“Log in the History List” is extremely helpful in debugging and evaluating your workflow. But it can cause a fair bit of trouble, particularly on-premises, if it’s not used properly.
I thought it’d be helpful to summarize why you’d use “Log in the History List” and what to do to keep your environment in shape. Unless specifically mentioned, features and recommendations apply to both Nintex for SharePoint and Nintex for Office 365.
Why Use “Log in the History List”
The action is one of the most common and easiest ways to log workflow status, or simply to track a variables value.
A few actions are able to capture error occurrence and messages. These can be stored in workflow variables and then added to the workflow history. You will find error handling in Office 365 works a bit differently. “Call HTTP Web Service,” for example, will deliver the error messages from the web service call in the response content.
Logging information after action execution:
This is not a separate action, but it’s good to know when working with Nintex for SharePoint that workflow actions have a “Common” button in their configuration screens. One of the options is “Message to log on completion”. It allows you to log information to the history list right after the workflow has executed the action.
What to Watch Out For
Here are the best practices when using “Log in the History List” and working with the history list in general:
Development vs Production:
When deploying a workflow from development to production, remove all unnecessary actions (aka actions you used for debugging) from “Log in the History List.” Not only will your history list thank you, but your workflow will be lean and streamlined.
Remove the action from any loop you have in production workflows. If you don’t, and you loop through a part of the workflow 100 times, the action will execute 100 times and add 100 entries to the workflow history list.
SharePoint List Limitations:
“Log in the History List” creates entries in a SharePoint list. You can find a summary of all lists on each site by going to Site Settings > Nintex Workflow > Manage workflow history lists. The screen will show you all workflow history lists for your particular site, as well as the item count. Given that we are working within SharePoint boundaries, it is recommended to keep this list below 10,000 items (5,000 if you are using the default list view threshold). The limit is put in place as a SQL throttling limit. What happens when you get beyond the configured threshold? Well, in instances where you exceed the threshold, it is more efficient to lock the entire table in question. This table locking can prevent other users and workflows from accessing and manipulating that data.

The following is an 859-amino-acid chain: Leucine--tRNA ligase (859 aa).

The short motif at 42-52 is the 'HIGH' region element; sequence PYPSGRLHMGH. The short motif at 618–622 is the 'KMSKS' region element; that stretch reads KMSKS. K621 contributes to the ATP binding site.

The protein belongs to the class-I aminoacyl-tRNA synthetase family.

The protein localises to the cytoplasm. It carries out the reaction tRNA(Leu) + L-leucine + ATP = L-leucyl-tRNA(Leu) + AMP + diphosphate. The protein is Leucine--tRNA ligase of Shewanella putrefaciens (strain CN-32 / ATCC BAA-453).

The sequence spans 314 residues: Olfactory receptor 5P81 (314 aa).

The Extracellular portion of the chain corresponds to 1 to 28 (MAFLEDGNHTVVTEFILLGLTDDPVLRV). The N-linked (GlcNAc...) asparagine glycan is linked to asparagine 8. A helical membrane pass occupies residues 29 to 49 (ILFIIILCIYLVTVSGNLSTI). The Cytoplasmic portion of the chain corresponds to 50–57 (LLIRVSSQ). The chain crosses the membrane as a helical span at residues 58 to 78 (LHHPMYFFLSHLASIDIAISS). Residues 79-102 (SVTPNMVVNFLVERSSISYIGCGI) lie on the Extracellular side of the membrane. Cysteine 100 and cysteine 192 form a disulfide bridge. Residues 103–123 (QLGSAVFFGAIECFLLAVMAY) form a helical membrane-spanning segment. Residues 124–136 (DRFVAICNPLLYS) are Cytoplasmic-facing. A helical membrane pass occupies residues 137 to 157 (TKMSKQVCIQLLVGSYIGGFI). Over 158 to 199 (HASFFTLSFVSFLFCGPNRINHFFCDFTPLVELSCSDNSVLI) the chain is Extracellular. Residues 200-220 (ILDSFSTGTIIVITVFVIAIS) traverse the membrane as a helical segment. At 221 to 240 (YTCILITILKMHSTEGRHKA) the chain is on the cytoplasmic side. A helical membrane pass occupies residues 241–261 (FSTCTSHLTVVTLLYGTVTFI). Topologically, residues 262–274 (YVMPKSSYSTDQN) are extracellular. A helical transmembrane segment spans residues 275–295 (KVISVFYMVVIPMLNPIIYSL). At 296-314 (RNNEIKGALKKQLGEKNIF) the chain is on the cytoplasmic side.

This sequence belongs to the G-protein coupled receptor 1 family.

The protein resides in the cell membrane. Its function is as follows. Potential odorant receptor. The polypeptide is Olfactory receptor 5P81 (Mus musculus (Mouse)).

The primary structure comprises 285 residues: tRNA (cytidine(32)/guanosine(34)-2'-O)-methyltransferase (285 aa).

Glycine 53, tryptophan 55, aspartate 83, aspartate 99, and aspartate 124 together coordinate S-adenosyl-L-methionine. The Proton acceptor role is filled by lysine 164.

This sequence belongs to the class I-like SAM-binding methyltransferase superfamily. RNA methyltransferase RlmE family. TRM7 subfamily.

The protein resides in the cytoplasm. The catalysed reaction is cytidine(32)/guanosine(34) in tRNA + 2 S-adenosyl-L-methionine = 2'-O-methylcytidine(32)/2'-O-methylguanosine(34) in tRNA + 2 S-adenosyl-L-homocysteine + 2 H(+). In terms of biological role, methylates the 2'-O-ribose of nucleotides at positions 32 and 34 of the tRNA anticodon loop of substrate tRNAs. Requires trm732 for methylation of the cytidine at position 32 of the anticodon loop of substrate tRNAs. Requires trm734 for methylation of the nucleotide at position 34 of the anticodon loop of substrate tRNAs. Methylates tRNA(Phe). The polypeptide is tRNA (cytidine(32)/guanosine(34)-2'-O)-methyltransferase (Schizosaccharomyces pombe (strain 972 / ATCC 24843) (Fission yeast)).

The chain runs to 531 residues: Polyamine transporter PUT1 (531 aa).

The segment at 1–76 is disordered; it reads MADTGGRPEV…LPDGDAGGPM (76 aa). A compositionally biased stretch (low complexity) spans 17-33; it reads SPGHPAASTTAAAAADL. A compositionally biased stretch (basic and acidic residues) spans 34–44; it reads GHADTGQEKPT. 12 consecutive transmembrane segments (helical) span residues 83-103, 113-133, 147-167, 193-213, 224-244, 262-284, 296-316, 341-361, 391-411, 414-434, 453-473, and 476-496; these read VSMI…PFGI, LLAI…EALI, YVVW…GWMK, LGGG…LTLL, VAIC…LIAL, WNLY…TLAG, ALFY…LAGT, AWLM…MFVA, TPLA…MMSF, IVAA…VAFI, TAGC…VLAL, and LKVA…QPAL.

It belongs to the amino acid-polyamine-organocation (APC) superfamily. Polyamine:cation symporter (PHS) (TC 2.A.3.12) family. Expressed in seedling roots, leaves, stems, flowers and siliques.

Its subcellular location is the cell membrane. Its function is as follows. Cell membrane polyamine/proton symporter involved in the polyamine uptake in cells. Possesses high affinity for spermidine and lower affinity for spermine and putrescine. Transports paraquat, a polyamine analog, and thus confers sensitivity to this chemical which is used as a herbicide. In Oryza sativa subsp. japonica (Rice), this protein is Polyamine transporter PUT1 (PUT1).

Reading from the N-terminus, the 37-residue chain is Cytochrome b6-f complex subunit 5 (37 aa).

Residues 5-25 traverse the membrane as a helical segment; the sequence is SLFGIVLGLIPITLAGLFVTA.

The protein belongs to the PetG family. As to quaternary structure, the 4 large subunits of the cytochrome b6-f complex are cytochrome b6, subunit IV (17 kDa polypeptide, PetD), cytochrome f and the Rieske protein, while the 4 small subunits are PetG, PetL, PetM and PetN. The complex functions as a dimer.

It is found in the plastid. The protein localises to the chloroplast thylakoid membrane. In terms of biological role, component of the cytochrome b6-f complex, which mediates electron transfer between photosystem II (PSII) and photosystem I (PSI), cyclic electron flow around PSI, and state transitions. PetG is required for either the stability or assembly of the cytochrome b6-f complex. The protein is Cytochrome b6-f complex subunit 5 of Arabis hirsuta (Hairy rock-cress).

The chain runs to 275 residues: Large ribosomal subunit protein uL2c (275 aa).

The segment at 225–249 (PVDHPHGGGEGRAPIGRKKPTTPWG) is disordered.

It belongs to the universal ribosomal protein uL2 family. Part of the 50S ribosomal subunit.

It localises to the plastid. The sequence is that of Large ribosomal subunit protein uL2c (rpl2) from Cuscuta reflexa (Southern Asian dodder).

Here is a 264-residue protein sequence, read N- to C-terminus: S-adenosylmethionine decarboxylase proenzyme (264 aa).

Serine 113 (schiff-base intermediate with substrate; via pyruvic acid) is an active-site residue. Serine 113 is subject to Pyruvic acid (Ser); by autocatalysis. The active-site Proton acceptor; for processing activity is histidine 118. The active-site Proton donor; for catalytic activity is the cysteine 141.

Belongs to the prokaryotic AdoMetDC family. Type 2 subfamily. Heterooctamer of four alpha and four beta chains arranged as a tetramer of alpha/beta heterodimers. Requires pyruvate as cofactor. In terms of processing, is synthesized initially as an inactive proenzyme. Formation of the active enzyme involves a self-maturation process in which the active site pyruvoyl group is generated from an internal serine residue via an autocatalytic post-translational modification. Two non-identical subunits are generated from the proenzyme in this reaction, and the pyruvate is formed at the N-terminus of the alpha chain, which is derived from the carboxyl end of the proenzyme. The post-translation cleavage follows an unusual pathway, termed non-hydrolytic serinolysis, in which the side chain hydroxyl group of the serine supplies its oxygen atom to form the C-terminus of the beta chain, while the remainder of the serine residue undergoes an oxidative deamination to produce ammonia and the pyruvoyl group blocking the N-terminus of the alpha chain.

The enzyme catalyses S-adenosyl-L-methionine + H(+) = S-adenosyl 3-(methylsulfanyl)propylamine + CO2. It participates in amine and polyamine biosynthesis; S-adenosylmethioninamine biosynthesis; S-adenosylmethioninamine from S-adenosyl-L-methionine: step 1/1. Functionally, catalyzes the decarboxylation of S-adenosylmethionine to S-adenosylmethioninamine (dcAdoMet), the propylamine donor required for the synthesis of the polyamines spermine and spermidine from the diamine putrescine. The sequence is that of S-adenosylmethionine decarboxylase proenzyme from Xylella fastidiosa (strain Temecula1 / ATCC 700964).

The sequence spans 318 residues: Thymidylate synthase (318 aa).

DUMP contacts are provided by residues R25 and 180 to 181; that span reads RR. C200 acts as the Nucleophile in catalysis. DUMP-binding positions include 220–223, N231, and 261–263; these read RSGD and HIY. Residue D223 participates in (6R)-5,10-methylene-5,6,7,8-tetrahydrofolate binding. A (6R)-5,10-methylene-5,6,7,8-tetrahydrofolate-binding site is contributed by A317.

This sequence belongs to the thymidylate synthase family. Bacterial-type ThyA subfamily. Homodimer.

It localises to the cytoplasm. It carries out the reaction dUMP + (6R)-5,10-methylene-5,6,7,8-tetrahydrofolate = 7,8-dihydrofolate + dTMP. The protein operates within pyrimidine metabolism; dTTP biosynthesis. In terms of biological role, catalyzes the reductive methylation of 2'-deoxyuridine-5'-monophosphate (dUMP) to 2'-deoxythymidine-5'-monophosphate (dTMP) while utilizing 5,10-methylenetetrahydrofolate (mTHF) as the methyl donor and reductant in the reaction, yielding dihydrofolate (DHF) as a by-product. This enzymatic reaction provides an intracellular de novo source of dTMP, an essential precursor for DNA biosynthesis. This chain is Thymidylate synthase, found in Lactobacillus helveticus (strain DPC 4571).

NOTE: this threshold cannot be changed in SharePoint Online!
Keeping Your Environment in Shape
So, what can we do to keep our environment lean and fit? First and foremost, keep in mind the design principles listed above. Also, consider the following:
Multiple history lists:
Create separate history lists for each workflow. Each workflow can be associated with one history list only, so keep the SharePoint list limitations in mind. Don’t associate every workflow with the same history list; it will quickly reach the SharePoint list threshold and cause performance issues.
One of the first things to check when running into performance issues is the associated workflow history list item count. If it exceeds the recommended threshold, use the maintenance screen to trim it.
Instead of logging errors in the associated workflow history list, implement logic after actions like “Call Web Service” that can determine if an error has occurred and handle it appropriately. This could be a notification email to the administrator. An even more advanced technique would be to include logic that lets the workflow rectify the issue.
SharePoint Timer Job:
In both SharePoint and SharePoint Online, a timer job called “Workflow Auto Cleanup” will remove the association between the workflow and the history list. This is done for performance reasons. Once a workflow is completed, by default the connection between the workflow and the workflow history is deleted after 60 days. The time span of 60 days can be adjusted in SharePoint (though not in SharePoint Online) but this can — read “will” — have major implications on your farm’s performance. Handle this with care! Additional information on the timer job can be found here.
NOTE: this does not impact the workflow history information in Nintex’ database. More information on the differences can be found in the Nintex Community here.
In summary, stick to the principles above at all costs when working in production environments. SharePoint and your users will thank you. Development environments are traditionally short-lived (from a content perspective) but you might still want to consider some of the principles to make designing and testing of your workflows a breeze.
Visit the Nintex Community today to learn more and engage in conversations with fellow Nintex users!